The first industrial revolution used fossil fuels to mechanise industry and make mass transport available; the second saw the rise of mass production; and the third the rise of automation in production. The fourth will see the lines between the physical, digital and even biological worlds begin to blur. What is different is the speed at which all of this is taking place. Businesses that fail to embrace it risk the equivalent of being left riding the stagecoach while other companies take the steam train.

Integrated production

Increasingly the production, distribution and retailing sectors are starting to overlap. This is thanks to the availability of information. Online shopping sites and growing numbers of internet of things (IoT) devices mean that businesses can capture vast amounts of data in real time about the people who are buying and using their products.

This information can be used not only to make the sales operation more efficient, but by integrating it with factory floor systems it can improve production efficiency. It can also help to introduce greater flexibility by allowing manufacturers to respond quickly to changes in consumer demand and taste. The problem, however, is that much of the ‘big data’ collected is unstructured and needs work to make it usable.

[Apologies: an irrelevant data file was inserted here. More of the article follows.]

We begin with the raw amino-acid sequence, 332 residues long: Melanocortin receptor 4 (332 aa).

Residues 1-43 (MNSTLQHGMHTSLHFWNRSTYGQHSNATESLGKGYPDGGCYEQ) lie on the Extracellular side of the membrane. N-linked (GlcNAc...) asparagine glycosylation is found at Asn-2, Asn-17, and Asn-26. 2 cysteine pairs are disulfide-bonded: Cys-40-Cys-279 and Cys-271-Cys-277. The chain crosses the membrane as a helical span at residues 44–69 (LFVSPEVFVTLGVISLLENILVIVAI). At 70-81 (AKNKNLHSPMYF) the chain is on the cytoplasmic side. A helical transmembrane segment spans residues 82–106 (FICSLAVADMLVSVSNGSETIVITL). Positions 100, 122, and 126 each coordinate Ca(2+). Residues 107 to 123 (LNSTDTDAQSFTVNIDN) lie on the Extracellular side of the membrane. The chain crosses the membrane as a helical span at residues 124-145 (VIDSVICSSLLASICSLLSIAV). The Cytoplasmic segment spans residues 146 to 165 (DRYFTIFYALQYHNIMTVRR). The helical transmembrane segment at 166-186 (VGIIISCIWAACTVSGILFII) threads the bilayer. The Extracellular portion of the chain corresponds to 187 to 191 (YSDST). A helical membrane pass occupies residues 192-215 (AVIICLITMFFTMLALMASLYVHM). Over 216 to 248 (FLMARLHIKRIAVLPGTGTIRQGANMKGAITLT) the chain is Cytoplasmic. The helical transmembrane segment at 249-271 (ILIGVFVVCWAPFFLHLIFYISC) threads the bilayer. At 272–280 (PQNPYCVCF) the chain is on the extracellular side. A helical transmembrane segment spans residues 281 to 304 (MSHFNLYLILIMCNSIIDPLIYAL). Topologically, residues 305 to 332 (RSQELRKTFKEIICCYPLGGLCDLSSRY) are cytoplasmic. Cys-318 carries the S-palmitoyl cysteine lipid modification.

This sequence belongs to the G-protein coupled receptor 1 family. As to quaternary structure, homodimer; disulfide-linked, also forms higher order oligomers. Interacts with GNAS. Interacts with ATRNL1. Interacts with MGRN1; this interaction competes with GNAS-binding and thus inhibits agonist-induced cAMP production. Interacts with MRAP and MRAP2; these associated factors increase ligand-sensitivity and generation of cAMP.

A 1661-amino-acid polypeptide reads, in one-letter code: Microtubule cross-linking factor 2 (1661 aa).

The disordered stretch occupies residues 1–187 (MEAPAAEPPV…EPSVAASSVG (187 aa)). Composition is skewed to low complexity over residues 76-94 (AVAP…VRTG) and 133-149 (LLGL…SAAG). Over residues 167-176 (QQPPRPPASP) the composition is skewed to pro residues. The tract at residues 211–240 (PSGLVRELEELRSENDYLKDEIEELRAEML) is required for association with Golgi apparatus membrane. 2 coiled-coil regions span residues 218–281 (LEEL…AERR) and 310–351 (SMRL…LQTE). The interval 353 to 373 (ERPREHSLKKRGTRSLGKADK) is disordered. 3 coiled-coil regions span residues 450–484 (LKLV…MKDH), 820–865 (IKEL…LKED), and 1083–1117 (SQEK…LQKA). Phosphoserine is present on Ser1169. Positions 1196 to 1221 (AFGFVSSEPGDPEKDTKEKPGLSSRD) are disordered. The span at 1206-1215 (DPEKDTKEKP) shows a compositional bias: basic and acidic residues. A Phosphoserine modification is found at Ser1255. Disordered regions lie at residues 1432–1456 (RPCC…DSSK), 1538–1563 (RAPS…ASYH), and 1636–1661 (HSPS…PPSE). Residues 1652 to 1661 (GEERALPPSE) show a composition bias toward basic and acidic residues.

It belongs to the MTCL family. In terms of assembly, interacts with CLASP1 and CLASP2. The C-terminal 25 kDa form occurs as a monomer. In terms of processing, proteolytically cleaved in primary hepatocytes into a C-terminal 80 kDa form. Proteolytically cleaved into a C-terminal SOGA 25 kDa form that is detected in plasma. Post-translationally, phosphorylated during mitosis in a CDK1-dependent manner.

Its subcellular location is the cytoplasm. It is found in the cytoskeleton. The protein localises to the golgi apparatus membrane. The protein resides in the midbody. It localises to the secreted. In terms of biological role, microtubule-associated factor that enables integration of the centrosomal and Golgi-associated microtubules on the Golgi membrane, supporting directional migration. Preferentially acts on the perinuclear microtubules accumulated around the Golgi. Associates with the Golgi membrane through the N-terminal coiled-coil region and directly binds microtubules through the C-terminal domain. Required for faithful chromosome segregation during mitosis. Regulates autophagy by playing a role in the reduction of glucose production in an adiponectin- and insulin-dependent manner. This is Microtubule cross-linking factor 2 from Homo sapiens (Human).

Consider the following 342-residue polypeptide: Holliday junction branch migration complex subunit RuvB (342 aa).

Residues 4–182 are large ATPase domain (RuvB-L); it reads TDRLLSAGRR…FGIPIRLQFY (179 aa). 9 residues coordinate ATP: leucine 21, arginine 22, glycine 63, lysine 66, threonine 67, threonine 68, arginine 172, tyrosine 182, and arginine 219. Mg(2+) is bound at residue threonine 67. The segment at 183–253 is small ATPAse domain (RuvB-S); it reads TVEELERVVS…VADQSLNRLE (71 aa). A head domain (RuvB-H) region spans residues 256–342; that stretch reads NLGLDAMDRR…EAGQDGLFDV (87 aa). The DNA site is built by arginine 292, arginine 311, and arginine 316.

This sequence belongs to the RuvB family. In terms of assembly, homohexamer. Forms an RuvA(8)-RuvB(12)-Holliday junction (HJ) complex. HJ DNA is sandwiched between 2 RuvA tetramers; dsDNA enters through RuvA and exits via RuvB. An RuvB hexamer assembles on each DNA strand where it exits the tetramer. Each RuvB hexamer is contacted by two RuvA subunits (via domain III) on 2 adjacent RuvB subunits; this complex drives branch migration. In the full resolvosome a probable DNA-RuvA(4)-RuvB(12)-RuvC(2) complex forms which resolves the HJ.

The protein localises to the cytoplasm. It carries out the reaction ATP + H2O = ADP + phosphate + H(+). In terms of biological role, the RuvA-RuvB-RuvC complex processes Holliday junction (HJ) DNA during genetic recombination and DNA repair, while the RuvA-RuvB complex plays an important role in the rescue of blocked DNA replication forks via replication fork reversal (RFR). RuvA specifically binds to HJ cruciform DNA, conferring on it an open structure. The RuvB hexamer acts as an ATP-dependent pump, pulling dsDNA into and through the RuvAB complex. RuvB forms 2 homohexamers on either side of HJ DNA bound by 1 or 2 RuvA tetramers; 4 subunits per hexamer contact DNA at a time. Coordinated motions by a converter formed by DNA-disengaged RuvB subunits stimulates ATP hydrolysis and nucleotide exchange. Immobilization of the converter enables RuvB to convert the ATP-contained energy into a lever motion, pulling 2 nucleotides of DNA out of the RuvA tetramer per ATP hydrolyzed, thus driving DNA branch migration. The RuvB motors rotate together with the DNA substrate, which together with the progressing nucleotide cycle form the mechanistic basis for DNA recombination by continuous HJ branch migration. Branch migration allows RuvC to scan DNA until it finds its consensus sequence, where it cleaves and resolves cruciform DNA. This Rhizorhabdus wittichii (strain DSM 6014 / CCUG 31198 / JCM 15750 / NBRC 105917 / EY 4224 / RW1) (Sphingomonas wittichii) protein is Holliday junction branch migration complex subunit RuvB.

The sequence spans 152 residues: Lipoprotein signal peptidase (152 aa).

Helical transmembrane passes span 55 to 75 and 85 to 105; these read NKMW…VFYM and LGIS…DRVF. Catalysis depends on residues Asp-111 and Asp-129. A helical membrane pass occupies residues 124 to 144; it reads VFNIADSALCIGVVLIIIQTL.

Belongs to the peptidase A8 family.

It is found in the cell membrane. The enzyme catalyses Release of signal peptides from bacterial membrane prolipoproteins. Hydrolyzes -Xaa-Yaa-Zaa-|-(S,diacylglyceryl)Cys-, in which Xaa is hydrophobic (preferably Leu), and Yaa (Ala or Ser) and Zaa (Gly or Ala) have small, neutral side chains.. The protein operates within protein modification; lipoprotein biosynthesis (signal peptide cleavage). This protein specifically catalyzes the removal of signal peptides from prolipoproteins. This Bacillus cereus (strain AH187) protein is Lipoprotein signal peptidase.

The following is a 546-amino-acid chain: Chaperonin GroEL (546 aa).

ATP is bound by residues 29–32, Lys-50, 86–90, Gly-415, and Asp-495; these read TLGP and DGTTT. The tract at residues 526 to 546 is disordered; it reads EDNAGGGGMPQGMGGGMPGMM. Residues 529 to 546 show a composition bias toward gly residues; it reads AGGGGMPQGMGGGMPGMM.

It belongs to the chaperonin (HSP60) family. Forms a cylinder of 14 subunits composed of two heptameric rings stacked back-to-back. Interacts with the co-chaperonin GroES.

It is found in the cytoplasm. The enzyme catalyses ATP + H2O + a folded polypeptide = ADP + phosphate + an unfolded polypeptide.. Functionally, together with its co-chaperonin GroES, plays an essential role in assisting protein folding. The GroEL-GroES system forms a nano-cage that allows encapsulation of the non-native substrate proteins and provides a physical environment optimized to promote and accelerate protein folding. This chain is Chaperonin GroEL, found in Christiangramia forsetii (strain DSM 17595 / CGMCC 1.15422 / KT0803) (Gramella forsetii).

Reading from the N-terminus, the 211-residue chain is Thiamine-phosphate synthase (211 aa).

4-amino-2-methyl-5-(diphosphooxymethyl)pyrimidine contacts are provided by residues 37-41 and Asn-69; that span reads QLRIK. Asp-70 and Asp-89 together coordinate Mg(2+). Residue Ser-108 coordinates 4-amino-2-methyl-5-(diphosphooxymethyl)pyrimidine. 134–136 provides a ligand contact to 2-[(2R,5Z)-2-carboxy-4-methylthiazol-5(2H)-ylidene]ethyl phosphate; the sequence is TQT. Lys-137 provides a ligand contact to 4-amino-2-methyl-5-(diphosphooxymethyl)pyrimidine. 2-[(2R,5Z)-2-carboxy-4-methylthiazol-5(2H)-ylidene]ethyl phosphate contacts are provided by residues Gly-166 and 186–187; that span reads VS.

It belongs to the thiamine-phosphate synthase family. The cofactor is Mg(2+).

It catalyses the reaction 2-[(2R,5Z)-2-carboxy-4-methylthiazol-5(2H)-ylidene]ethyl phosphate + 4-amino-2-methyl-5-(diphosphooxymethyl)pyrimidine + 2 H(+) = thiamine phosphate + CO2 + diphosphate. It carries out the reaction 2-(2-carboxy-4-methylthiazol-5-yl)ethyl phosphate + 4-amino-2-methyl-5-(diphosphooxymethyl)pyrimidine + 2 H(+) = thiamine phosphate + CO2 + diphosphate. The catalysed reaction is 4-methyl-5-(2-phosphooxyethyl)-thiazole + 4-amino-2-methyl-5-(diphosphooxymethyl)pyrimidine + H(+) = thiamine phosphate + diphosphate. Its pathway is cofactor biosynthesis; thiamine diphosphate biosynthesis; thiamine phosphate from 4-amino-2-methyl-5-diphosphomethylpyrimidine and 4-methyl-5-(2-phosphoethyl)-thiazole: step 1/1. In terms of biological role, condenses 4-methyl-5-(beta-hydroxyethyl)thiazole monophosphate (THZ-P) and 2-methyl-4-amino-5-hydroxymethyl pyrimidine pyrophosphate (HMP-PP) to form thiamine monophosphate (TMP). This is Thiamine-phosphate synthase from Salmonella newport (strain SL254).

Changing business models

Compared to the world of only a decade ago, today’s consumer landscape looks radically different. Billions of people now have powerful, versatile mobile devices allowing them to stay in touch and access an entire range of services wherever they are.

Add in IoT devices such as fitness trackers, smart TVs and personal assistants including Amazon Echo, and there’s unrivalled opportunity not merely to service customer needs, but also to collect information about how they’re living their lives. With people constantly connected to the digital world, businesses have the opportunity to deliver products and services in a new way that can significantly improve people’s lives.

The big picture

Whether you’re dealing with customers, suppliers or partners, being able to service them effectively means that you need as full a picture as possible as to how they interact with your business. For many companies, the first step in achieving this is a CRM system. However, legacy systems may struggle with the number of inputs with which they must now cope, whether from other databases or from IoT devices.

To succeed in the fourth industrial revolution, systems are needed that can cope with large volumes of data – much of it in unstructured form – and provide a clear, coherent view of what’s happening. To achieve this, enterprises are increasingly turning to cloud services and as-a-service delivery models, and adopting an Integration Platform in order to provide affordable, scalable systems that allow them to thrive in the world of big data and to make sense of the information, and also adopt a robust digital process monitoring tool ,thereby staying ahead of their competitors.


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